The love festival – Tu Be’av

Falling this year on August 11, Tu Be’av is known as the love festival, and is marked by celebrations at Shiloh.

Heart 521 (photo credit: nellart)
Heart 521
(photo credit: nellart)
Although the solemn fast of Tisha Be’av is universally celebrated by Jews, only six days later there is another, much happier festival that many Jews know nothing about. Falling this year on August 11, Tu Be’av is known as the love festival, and is marked by celebrations at Shiloh, where my daughter and her family live.
Shiloh, in Samaria, is the location of the biblical capital city and site of the Tabernacle during the period of settlement of the tribes of Israel. In the 11th and 12th centuries, it was the home of the Ark of the Covenant.
Even though so little is known about it, the Mishna tells us that apart from Yom Kippur, there was no greater holiday for Israel, for on that day, the girls of Jerusalem used to go out in borrowed white dresses (borrowed so that “none should be abashed who had them not”) and dance in the vineyards. What would they say? “Young man, lift up your eyes and see what you choose for yourself.”
Although Tu Be’av is a minor festival, with no special commandments, prohibitions or rituals, it has actually been blessed with several names that make it significant.
It is the Holiday of the Grape Harvest, the Holiday of Unity, the Holiday of Love, the Festival of the Lord and The Day of the Breaking of the Hatchets.
On Tu Be’av, young Jewish men and women were encouraged to choose their mates. Even today, in some parts of Jerusalem, you will see posters announcing special prayers on that day for finding a match. While the Israelites were traveling for 40 years in the Sinai desert, there was a ban on inter-tribal marriage to ensure that the peoples’ inheritance in the land of Israel would not pass out of the hands of its original owners, but on Tu Be’av, marriage between the various tribes was permitted.
Also, intermarriage with the tribe of Benjamin was again permitted, after it had been forbidden following the Battle of Gibeah. The generation that had left Egypt ceased to die in the wilderness, as they had been doing for their sin regarding the false report of the spies about Canaan.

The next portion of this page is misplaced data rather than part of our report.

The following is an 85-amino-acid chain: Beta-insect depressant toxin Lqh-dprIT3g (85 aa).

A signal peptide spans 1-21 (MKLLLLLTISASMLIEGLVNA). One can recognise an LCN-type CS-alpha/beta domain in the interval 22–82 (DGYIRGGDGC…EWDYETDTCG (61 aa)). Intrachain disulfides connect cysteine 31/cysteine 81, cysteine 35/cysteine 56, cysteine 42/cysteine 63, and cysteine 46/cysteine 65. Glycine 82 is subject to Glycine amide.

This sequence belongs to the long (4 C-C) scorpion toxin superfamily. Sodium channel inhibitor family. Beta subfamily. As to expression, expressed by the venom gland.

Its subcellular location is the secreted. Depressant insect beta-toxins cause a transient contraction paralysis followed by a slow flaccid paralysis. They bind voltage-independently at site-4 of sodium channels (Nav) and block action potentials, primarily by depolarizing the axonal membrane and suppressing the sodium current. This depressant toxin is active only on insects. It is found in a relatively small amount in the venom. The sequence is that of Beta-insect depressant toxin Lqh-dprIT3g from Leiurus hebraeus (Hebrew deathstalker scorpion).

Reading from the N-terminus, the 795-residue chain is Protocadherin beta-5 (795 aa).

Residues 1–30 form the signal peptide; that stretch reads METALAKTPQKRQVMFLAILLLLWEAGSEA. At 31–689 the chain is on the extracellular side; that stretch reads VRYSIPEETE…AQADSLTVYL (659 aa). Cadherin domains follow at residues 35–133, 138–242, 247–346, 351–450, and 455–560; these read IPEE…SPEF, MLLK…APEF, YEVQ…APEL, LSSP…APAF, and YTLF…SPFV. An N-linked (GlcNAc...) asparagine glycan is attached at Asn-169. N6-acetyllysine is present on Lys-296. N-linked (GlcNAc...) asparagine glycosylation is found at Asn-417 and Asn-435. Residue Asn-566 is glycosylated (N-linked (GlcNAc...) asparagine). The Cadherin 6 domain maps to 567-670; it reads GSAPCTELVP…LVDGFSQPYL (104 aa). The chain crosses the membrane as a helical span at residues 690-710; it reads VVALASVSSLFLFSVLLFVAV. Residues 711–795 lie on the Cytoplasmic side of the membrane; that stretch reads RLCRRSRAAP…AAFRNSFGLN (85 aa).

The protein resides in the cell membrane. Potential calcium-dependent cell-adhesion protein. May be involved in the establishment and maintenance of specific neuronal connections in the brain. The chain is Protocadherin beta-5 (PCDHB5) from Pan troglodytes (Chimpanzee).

Thus, Moses returned to his previous high level of prophecy.
Other highlights of the 15th of Av were that King Hosea permitted residents of the Northern Kingdom to make the pilgrimage to Jerusalem once again, and the dead of the great fallen city of Betar were granted burial by the Roman government.
Beginning from Tu Be’av, the fierce heat of summer begins to wane. It was the last day wood could be collected for the wood offering (any wood collected after this date had the possibility of being wormy).
On Tu Be’av, following the three-week mourning period culminating on Tisha Be’av, things are moving in a more positive direction. No Temple has been rebuilt, and the people have not yet entered the Promised Land, but the worst is over.
This year, once again there will be a celebration in Shiloh, where girls will dance in white dresses in the vineyards, there will be music and the treading of the grapes, with grape juice available for all the visitors.
Tu Be’av is an optimistic celebration after the rigors of Tisha Be’av. Perhaps its strongest message is that we must counteract the national fragmentation that brought about the destruction of the Temple, by celebrating the unity of the Jewish people.
The writer is the author of 13 books.